On 6 December 2021, Zorica Dubovská, one of the most prominent persons of the Czechoslovakian-Indonesian relations in the past seventy years, passed away aged 95. She was a unique person of the values and ideals of the First Republic of Czechoslovakia who found personal and professional fulfilment in cultures of remote southern and south-eastern Asia.
As a young girl growing up in a family where morally principled people have formed her opinions and views on the outside world – e. g., her uncle Bohumil Borecký, the commander of the legionary regiment in WWI, uncle Svata who was in one of the highest positions in ČKD engineering company but above all her beloved father thanks to whom she grew fond of languages and who showed he the far horizon of south and south-eastern countries in Asia – she could not have adopted other traits than humanity, patriotism, truth, and moral equality. The values that disappeared from our society after the social revolution in 1948 for a long time.
In the short period of after-war freedom, she enrolled at the Commercial College in Prague (today the University of Economics and Business), learnt Indonesian, which she later taught at the Oriental Institute, and fell in love with her future husband Ivan. At the beginning of the 1950s, she already graduated as Engineer and worked in Gottwaldov (now Zlín) but she moved back to Prague in less than a year to study, on the recommendation of the founder of modern Czechoslovakian Arab studies, Prof Karel Petráček, Standard Arabic and the History of the Near East at the Faculty of Arts, Charles University. She was particularly interested in Indo-European linguistics and later in the phonological analysis of Indonesian. Amongst her teachers were, for example, Indologists Vincec Lesný and Oldřich Friš.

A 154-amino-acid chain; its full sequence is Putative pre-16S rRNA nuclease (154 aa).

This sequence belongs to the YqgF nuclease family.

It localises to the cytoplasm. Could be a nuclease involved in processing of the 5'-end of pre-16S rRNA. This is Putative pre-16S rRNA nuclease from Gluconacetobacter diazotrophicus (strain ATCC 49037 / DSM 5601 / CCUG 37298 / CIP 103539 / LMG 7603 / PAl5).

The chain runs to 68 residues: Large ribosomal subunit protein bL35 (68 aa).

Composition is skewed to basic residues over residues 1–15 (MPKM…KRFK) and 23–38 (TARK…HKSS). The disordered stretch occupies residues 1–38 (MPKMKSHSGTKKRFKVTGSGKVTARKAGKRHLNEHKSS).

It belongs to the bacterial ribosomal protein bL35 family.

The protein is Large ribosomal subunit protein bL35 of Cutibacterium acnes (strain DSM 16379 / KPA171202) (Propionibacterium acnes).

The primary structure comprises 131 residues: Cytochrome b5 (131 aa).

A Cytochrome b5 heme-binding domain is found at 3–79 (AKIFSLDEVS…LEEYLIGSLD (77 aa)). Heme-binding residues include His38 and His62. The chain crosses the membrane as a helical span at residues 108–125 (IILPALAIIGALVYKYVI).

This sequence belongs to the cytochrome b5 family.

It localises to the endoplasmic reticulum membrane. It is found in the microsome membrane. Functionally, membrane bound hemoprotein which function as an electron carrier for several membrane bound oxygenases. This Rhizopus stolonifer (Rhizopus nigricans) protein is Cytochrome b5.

Zorica came hardly to terms with the reality of the 50s that affected her family. Her mother, as the wife of the First Republic entrepreneur, could not find a job except for inferior and poorly paid jobs and was even evicted from her apartment. Zorica was repeatedly haunted by memories of her prematurely deceased father. She was deeply troubled by all this. One of the few joyful events was the birth of her daughter, Sabina, in November 1951.
In 1955, she defended her master’s thesis at CU FA and immediately received a work permit at a newly established embassy in Jakarta. Although she was never a member of the Communist Party, the regime needed somebody who spoke Indonesian and indeed so much that when she refused, they asked her again two years later. At the beginning of 1958, she flew for the first time into Indonesia where she felt truly free and happy. She herself used to recollect the year, when her 6-year-old daughter Sabina came right after her, as one of the most beautiful in her life.
It is also maybe the reason why she regularly returned to Indonesia and visited it seven times in total, for the last time in 1994. During her travels, she made new teaching contacts and collected materials for her translations and academic work. Simultaneously, when it was possible, she taught Indonesian and the cultures of south-eastern Asia, especially at the State Language School in 1961-1984 that was in the shadow of the everyday interests of the Government, and where she inspired many generations of Czech Indonesian experts by her casual and natural approach to the teaching.
After 1989, she enthusiastically began with the revitalization of civil society. She founded an association Continents Connecting Diplomats, Artists, Students, and Asian Enthusiasts, she popularized Indonesia and revived the learning of Indonesian at CU FA and, thus, taught two generations of Indonesian experts. She published translations of Indonesian literature, textbooks, readers, interpreted during the visits of Indonesian politicians, privately taught Indonesian, and was a certified translator. For her lifetime contribution and stance, she received Gratias Agit in 1997 and one of the highest state decorations of the Indonesian Republic, the Bintang Jasa Pratama medal, in 2010.
Dear Zorica, on behalf of all to whom you opened new horizons and to whom you were an inspiration, I wish you to be happy up there.
Mgr. Ondřej Pokorný, Ph.D.